McEwen The artists were opportunistic in some ways—it was savvy to connect their practice, which was new and controversial, to the new revolutionary discourse. The artists were active in publishing, and trying to generate momentum around art. They were writing, and thinking more critically about their position internationally. I don’t know if it was just an interesting coincidence, or if the art would not have developed in the same way without the revolutionary backdrop. The artists were opposed to Batista, and generally supportive of Fidel, but there were diverging levels of political commitment, which is one of the reasons why the group eventually dissolved itself.
Ebony Lately in the U.S., and other countries, Carmen Herrera, Zilia Sánchez, and Loló Soldevilla, the prominent Cuban women artists of the day, are receiving a great deal of attention. Why is that the case?
McEwen It is great to see that happening. Herrera’s show at the Whitney is incredible. I think that in the past fifteen years there has been a growing interest in women artists generally, and especially those who had been neglected by traditional art-historical accounts. Among these particular artists, Soldevilla did not take up art seriously until her middle age; she was heavily invested in the art and art world of Paris, and she trained herself there. Perhaps her greatest legacy is as a facilitator for other artists. She brought back many artworks from Paris, which would have a significant impact on Havana’s avant-garde in 1956 and 1957.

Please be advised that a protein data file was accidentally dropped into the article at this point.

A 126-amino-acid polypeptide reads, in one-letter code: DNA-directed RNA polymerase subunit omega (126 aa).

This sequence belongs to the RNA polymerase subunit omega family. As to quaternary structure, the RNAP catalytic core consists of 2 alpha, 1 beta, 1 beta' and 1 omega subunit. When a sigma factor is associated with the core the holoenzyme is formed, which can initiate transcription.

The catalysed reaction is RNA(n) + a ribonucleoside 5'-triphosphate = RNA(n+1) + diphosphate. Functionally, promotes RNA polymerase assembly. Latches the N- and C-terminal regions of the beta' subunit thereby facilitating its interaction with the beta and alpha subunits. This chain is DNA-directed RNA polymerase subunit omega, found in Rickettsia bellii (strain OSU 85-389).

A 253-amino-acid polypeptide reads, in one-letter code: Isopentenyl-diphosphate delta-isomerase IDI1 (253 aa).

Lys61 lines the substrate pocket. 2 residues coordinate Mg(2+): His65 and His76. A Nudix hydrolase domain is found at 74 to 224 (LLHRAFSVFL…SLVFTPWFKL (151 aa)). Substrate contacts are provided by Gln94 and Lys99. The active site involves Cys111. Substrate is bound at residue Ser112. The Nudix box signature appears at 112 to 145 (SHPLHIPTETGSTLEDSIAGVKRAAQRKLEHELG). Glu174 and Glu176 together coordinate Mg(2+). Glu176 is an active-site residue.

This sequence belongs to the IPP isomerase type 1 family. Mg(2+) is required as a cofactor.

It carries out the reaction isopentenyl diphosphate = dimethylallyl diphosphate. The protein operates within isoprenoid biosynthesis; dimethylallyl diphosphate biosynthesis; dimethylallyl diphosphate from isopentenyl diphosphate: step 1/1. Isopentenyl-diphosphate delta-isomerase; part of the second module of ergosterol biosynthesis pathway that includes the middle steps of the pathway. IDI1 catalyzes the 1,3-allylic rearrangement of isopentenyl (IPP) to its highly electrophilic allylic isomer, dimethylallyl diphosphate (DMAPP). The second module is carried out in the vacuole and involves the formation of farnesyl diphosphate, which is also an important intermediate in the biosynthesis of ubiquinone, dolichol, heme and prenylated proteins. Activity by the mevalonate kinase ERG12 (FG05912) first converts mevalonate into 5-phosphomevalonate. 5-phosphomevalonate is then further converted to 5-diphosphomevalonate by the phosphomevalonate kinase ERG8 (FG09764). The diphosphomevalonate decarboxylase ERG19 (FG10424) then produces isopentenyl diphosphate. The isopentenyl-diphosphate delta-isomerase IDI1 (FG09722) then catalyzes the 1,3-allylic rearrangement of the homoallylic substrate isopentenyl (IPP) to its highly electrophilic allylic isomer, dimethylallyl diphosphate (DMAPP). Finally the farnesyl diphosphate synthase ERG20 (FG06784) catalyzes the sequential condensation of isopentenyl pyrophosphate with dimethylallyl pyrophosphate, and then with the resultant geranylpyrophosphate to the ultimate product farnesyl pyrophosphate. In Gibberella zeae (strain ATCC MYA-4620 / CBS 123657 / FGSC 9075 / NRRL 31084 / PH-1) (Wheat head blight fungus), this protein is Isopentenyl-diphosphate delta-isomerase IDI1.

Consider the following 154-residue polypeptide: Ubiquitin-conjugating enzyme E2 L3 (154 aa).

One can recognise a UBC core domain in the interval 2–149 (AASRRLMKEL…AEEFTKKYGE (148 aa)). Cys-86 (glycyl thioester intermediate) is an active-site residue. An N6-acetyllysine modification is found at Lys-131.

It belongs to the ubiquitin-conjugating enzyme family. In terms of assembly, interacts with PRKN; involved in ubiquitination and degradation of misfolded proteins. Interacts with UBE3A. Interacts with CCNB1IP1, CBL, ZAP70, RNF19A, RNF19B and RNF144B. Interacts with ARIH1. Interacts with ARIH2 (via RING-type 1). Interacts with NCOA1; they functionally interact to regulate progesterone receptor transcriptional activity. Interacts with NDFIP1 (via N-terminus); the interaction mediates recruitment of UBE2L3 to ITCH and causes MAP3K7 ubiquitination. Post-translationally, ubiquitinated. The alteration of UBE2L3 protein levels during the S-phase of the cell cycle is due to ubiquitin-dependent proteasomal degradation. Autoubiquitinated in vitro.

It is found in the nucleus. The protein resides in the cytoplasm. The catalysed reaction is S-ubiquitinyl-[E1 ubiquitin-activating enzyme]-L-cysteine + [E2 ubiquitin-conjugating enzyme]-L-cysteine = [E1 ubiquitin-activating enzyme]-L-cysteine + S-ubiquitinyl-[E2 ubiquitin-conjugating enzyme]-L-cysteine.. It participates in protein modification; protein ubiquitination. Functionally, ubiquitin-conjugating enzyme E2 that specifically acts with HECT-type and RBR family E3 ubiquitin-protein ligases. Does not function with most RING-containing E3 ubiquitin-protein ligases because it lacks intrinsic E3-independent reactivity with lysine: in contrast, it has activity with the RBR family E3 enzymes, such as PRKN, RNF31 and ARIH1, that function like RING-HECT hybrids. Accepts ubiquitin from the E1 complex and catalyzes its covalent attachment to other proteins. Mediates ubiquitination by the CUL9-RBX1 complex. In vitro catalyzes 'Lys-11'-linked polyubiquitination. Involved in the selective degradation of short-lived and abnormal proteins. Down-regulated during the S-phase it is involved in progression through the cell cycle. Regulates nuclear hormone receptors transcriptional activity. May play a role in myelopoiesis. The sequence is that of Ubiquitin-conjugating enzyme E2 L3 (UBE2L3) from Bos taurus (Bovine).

Ebony The salon of 1959, which you discuss in depth in the book, was in a way the swan song for the Cuban avant-garde. What happened?
McEwen There was great expectation for this show. It was kind of bittersweet. What would the revolutionary art of Cuba look like? Many of the artists of “Los Once” or “Los Diez” thought they had a revolutionary agenda for their work. They had played a part in a radical movement in art that had begun in 1952—and its moment seemed to have arrived. But by the end of 1959, the tide had already shifted. Many critics hedged their bets; while they generally admired the work in the salon, they questioned whether this art was revolutionary enough. Many began to doubt that there was any place at all for abstract art in the Revolution.